Warrene recommended educating clients, too. For example, they shouldn’t be sending five years of tax returns from a Gmail account. “Give your clients a more secure way to give you information,” he said.

Be aware of social hacking.
Many sites and programs can broadcast your current physical location. It happens in obvious places like Foursquare, Facebook and Google+, but you can also give away your location in tweets, in photos on your devices and even in the physical devices themselves, Warrene said.

And if your location is shared, it might put your home and business at risk while you are away. Warrene’s advice is to consider limiting location broadcasting in check-in apps by exploring the settings and how your location is shared. In each social network, know your account settings and how your content is published.

“Also don’t forget to review the settings for your apps used to store photos [for example, in iPhoto on a Mac or in Photos on Windows 8] to disable location tracking for each image,” said Warrene.

Know what is syncing.
Many solutions sync. For example, iCloud keeps Macs, iPhone and iPads current with data and files and Dropbox can sync across any number of devices. Evernote and Google Drive are other examples. In all cases, Warrene recommends ensuring that you keep them tightened up for security and privacy.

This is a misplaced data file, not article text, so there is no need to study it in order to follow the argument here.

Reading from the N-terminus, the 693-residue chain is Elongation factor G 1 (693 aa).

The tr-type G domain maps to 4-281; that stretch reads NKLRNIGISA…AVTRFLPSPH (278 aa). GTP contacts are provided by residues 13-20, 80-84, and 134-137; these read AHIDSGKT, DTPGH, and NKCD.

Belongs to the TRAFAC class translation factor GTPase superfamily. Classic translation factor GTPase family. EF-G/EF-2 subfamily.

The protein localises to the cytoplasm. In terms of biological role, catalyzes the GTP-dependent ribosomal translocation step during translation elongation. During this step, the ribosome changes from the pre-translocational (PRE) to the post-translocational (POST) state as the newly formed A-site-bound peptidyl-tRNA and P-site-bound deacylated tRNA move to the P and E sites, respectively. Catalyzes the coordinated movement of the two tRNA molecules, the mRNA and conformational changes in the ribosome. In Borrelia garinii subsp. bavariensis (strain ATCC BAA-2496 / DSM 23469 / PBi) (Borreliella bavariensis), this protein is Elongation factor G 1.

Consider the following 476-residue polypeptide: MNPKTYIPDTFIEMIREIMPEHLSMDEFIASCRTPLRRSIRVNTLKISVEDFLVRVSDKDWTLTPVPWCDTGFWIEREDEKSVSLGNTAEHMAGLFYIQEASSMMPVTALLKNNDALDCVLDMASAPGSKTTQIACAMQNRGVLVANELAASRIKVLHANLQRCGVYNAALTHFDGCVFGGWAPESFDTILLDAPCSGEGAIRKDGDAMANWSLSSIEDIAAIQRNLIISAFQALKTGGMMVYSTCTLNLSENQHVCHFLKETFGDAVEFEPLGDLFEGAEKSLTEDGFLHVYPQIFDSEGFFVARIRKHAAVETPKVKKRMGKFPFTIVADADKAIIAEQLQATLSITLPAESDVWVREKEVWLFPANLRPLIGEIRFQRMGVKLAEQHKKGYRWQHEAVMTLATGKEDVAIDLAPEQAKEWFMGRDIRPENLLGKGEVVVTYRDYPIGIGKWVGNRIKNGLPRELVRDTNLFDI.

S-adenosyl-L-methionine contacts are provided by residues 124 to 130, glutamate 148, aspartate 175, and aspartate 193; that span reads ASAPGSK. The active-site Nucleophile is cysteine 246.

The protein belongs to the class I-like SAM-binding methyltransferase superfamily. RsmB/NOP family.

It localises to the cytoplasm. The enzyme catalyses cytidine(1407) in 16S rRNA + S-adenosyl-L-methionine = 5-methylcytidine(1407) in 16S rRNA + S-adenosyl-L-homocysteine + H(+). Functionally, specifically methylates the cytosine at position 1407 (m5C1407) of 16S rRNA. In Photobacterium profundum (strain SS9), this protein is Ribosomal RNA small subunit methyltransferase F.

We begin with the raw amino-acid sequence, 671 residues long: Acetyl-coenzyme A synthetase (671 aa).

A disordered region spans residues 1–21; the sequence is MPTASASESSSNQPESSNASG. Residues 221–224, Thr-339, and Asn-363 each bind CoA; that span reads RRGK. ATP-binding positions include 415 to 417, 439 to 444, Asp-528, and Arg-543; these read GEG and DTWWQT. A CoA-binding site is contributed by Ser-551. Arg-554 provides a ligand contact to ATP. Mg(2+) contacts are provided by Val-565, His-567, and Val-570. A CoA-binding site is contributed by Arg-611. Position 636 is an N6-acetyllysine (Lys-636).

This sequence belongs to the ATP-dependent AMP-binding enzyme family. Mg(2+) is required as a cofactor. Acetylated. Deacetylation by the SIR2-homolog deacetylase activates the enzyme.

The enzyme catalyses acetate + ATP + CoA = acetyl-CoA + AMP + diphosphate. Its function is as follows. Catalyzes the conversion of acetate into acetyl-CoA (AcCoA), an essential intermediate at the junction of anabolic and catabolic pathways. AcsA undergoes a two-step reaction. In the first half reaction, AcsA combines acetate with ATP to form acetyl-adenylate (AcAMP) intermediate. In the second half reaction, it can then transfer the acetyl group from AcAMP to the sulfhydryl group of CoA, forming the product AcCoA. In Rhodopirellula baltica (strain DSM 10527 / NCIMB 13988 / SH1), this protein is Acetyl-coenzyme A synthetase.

To do this, know if any other users have been given access to the data you store and sync. Also, prune apps you no longer need. “Remember to keep these folders in backup. However, scrutinize or scan files if you enable others to add to those folders before backing up. This is often how malware gets caught in backup. This creates a security loop even if you've mitigated a risk if you later restore data from backup. For each cloud service, enable encryption for the storage of your data if it is not by default,” he said.

Beware of forwarded information.
For private content, know that it can be shared beyond the people you send it to. Warrene explained, “The best way to fully control how your data is shared and viewed is to take the time initially, and at least twice annually, to go through an exhaustive view of the settings available on your social networks.”

Make sure to use common sense. If you would not want something shared on a billboard, then maybe the information should not be shared at all. With social networks, Warrene told attendees, “You can manage old posts, but they are archived somewhere, so you can’t completely undo them.”

Warrene’s final thoughts were that there is no way to be bulletproof. The only way is to unplug, and most people are not going to go to that extreme. However, these kinds of steps will help frame a policy and diminish some cyber security risks.

Mike Byrnes is a national speaker and owner of Byrnes Consulting LLC. His firm provides consulting services to help advisors become even more successful. Need help with business planning, marketing strategy, business development, client service and management effectiveness? Read more at and follow @ByrnesConsultin.